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Rogue predator kills four kiwi in Pukaha forest

Rogue predator kills four kiwi in Pukaha forest

Four adult kiwi in the Pukaha Mount Bruce forest have become victims of a rogue predator, believed to be a ferret, in recent weeks.

The disappointment felt by Department of Conservation staff will be shared by the schools that have adopted the kiwi, and the local community, councils and sponsors supporting the Pukaha Restoration Project

The four kiwi named Rangi, Kopakopa, Clover and Tahi (Issak) were adopted by Greytown Kindergarten, Pahiatua School, Cloverlea School and Dannevirke South School respectively.

Kiwi were returned to the Pukaha Forest in 2003, after a 100 year absence from this forest. These are the first known to have been killed by predators at Pukaha Mount Bruce since their reintroduction, programme manager biodiversity Rosemary Vander Lee said.

“We’ve had great successes with our species recovery work at Pukaha, but we know from experience that there are highs and lows in this business.”

Predator experts are certain that the recent deaths have been caused by a single mustelid, believed to be a ferret.

“There is no evidence to suggest that there has been an influx of predators to the reserve” said Mrs Vander Lee. “Steps are being taken to protect the remaining kiwi while we target the rogue predator.”

Ferrets, stoats and weasels (mustelids) are slender bodied and carnivorous mammals that were introduced to New Zealand and are now widely distributed throughout the country.

The Pukaha Restoration Project was the first of its kind in New Zealand to demonstrate that it is possible to return species to unfenced areas on the mainland from where they have become extinct. As a result of intensive levels of pest control, wild kaka, kokako and kiwi have not only survived, but successfully bred after being re-introduced to a forest where that they had long been absent. The project is a co-operative venture between the Department of Conservation, the National Wildlife Centre Trust, Rangitaane O Wairarapa, Greater Wellington Regional Council, Horizons Regional Council and the Pukaha Mount Bruce Board.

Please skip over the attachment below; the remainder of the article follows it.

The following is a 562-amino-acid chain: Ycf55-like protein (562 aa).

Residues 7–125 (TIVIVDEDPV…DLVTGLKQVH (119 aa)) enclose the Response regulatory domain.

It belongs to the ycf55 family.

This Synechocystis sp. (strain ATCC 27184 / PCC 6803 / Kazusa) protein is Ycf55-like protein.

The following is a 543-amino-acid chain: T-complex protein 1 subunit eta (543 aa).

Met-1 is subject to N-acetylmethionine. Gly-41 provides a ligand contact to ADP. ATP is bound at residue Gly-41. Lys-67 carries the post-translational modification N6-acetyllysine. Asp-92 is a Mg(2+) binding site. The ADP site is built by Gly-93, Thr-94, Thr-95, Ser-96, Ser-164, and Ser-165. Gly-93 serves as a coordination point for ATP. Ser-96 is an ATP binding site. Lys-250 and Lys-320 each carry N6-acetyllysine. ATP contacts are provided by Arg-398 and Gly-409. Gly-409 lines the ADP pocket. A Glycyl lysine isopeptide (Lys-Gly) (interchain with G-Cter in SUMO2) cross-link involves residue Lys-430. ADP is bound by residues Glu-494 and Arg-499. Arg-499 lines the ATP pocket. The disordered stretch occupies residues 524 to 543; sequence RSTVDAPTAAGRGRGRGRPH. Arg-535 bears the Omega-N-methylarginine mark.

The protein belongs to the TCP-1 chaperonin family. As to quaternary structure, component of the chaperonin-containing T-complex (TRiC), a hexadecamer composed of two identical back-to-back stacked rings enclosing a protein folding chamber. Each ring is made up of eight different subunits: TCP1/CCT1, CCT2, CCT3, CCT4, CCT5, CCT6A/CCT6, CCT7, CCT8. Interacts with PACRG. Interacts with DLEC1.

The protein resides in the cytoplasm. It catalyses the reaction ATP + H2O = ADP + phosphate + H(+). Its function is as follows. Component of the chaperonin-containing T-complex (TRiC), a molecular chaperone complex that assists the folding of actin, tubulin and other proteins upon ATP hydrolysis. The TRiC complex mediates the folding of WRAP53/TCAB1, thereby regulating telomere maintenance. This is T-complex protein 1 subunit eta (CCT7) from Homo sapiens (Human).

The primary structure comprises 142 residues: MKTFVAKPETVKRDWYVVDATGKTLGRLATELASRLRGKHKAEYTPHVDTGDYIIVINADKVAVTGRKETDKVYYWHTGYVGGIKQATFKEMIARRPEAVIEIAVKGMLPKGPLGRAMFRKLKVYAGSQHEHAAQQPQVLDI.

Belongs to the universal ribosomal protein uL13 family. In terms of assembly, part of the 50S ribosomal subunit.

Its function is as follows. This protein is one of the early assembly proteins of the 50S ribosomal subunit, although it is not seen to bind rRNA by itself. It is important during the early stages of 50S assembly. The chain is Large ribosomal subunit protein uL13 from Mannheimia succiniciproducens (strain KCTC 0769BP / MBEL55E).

The kiwi recovery work at Pukaha Mount Bruce is supported by the Bank of New Zealand Save the Kiwi Trust.

DOC’s Wairarapa Area manager Chris Lester said the losses were “hugely” disappointing. But, put into perspective, they were indicative of the losses occurring in unmanaged forests, highlighting the vulnerability of this iconic species in the wild.

“A high percentage of kiwi in the Pukaha forest are fitted with radio transmitters, enabling us to monitor the birds on a day-to-day basis. If it weren’t for these transmitters we would probably not be aware of the deaths for months.

“Our intensive predator control within the forest is the key to overall success. It is unfortunate that the progress of this project will be severely impacted by the recent losses but I am totally confident that the project will succeed, as have our other species recovery projects.”

Find out more about Pukaha Mount Bruce on the DOC website: www.doc.govt.nz/pukaha mount bruce

DOC media liaison:

Bank of New Zealand Save the Kiwi Trust was established in November 2002 by Bank of New Zealand and the Department of Conservation, building on a sponsorship relationship that started in 1991. Bank of New Zealand Save the Kiwi Trust is responsible for public awareness and education, fundraising, sponsorship and grant allocations for kiwi recovery nationally. In 2007 alone, $760,000 was allocated to community and DOC kiwi projects. This money came from Bank of New Zealand, its staff, customers and supporters of Bank of New Zealand Save the Kiwi Trust.

Bank of New Zealand Operation Nest Egg™ is a powerful tool to reverse the decline of key kiwi populations. Eggs and chicks are harvested from nests to save them from stoats and cats. The young kiwi are returned to the wild when they weight about 1kg, big enough to fight off these predators. More than 800 kiwi chicks have been returned to the wild since the programme began in 1994, with captive facilities and hundreds of field workers from DOC and community groups throughout the country contributing to its success. The Bank of New Zealand Operation Nest Egg™ egg harvesting>chick rearing>return to the wild technique was developed through research funded solely by Bank of New Zealand and is now also used in other species recovery programmes.



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